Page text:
Until public transportation and fuel-efficient vehicles become practical, America will remain dependent on foreign oil. We will continue polluting. Sprawl will consume our last tracts of open space and people's hard-earned dollars will continue to support unfriendly nations. To help us change our habits, the state and federal government must tax gasoline at a level that encourages us to drive less or drive more efficient vehicles.
One approach could establish a price floor under a gallon of gasoline. The government could do this by varying an excise tax so that gas never falls below a threshold of — pick a number — $3 to $5 a gallon. This price level could be indexed to inflation so that it rises over time. The price would then encourage more Americans to change their driving habits, and the tax could help build transit for those willing to use it.
Without expensive gas, many people won't use fuel-efficient vehicles and public transportation. A rational person wouldn't pay a $1.25 for the bus when the car commute to work takes half the time and costs about the same in gas. Neither would a rational person pay thousands of dollars more for a hybrid car when the savings in gasoline won't be realized over its lifetime. Unless our psychic gains from "doing the right thing" outweigh the economic losses, most of us will stick with the status quo.
If the decision to tax gasoline is made, and businesses believe high fuel prices are here to stay, their own self-interest will encourage them to provide the conveniences of life with expensive fuel. Realtors will develop apartment buildings and office space in proximity to transit lines. Instead of suburban big box stores and strip malls, mixed-use buildings and higher density living spaces will be the investment of choice in cities and old town centers. More Americans will find opportunities to live and work near transit, making transit that much more convenient.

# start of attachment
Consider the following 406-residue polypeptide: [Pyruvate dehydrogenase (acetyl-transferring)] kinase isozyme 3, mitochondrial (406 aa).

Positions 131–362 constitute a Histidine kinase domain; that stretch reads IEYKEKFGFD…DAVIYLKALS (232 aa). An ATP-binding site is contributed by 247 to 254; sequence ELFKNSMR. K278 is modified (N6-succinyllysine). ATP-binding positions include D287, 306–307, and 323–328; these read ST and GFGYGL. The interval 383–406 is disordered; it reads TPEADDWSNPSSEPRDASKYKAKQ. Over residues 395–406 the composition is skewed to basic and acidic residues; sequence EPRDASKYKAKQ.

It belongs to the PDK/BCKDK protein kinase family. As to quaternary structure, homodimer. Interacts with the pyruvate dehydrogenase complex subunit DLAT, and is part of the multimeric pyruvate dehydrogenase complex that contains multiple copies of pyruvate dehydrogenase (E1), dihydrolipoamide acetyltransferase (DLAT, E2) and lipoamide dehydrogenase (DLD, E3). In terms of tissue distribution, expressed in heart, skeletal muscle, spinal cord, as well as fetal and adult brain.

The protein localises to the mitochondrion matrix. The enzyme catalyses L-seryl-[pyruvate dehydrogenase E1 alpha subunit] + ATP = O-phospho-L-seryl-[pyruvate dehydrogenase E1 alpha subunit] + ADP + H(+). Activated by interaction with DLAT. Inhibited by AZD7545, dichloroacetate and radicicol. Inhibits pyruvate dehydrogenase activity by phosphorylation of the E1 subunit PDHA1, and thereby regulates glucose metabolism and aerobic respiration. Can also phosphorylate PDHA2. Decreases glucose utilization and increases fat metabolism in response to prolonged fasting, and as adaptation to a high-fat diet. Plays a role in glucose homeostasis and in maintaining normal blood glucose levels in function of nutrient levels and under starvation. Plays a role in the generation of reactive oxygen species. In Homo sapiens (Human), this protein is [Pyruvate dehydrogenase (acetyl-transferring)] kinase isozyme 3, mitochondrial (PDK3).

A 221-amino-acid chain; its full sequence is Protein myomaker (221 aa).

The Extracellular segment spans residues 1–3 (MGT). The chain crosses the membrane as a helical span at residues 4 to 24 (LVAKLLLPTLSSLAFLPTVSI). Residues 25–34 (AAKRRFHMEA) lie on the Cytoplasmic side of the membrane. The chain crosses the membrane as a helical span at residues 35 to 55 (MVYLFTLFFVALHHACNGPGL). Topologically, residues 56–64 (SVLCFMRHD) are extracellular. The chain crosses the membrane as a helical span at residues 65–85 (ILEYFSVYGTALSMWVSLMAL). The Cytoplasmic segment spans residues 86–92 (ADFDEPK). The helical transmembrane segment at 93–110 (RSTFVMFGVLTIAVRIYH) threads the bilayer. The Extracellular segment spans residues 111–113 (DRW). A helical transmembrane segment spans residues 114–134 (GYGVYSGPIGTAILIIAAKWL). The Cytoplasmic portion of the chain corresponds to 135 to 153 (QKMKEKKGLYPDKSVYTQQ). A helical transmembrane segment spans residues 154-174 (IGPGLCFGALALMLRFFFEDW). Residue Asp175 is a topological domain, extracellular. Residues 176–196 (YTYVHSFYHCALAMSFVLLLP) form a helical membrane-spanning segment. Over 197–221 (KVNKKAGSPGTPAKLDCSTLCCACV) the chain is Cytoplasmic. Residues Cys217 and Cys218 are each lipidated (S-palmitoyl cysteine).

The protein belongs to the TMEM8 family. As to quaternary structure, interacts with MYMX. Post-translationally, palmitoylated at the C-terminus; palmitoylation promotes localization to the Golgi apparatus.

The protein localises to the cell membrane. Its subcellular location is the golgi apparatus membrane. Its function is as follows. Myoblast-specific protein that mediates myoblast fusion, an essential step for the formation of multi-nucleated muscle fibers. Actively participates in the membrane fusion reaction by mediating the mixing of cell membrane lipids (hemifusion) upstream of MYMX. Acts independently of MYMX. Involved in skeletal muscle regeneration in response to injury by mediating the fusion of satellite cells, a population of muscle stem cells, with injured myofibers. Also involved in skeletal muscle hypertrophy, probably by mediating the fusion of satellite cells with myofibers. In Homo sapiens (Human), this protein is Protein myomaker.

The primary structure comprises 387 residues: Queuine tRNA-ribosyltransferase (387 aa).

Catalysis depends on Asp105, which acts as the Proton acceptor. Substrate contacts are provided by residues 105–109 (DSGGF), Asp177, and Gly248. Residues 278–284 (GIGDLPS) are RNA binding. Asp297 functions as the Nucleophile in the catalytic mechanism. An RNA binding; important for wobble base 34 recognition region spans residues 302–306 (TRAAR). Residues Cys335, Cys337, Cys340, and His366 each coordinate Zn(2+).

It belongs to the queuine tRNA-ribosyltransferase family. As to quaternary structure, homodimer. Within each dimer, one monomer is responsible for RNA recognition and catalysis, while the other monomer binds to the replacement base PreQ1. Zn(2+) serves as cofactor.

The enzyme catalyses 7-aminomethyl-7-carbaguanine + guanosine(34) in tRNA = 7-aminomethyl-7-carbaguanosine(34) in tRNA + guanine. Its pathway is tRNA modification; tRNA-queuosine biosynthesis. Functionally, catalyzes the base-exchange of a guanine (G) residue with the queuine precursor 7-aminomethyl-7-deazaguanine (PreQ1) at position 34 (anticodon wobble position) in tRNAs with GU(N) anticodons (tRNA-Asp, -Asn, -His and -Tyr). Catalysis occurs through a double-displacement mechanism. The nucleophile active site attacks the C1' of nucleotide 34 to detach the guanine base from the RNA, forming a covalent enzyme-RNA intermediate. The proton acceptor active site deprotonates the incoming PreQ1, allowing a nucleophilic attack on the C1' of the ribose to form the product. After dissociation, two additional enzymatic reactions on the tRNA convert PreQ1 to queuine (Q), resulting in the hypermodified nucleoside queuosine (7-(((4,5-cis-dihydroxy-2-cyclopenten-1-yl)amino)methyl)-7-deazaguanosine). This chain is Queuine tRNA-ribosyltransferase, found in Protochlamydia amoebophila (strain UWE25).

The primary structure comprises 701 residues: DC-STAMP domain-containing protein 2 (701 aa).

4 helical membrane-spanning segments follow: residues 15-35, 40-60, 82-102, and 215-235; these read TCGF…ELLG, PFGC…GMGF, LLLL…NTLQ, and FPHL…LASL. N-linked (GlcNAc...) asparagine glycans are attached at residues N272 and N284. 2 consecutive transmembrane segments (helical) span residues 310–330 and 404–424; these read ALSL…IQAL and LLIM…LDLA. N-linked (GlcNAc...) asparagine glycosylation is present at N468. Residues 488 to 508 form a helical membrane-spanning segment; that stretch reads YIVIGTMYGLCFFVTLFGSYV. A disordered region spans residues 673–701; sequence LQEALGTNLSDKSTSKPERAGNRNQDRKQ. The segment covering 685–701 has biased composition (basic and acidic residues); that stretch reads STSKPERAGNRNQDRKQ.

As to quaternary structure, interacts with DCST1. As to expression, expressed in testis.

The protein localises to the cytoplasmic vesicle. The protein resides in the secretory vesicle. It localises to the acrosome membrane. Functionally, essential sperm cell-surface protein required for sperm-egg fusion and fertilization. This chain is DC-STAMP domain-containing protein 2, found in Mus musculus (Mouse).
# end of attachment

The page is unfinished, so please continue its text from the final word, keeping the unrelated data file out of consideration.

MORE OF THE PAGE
When Ford and GM see that their customers can't afford to fuel their SUVs, they'll switch production to hybrids and other fuel-efficient vehicles. As we saw in the summer, when gas reached $4 a gallon, truck and SUV sales fell off. But as of December, with gas prices at about half their summer peak, truck and SUV sales had regained a majority share of the market. Until businesses believe that high prices are here to stay, neither they nor their customers will change their habits.
And of course, higher taxes means government will reap larger revenues. That revenue could be earmarked to expand bus and rail service. Longer service hours, more frequent operation and new lines could be developed to connect our cities and towns. By taxing gasoline more heavily, the government would take a slice of the pie from the billions we're spending on foreign oil and could support necessary alternatives.
For many reasons, Americans must change their driving habits. To promote alternatives and help us choose them, we must increase the tax on gasoline.
Reprinted with permission of the Hartford Courant.
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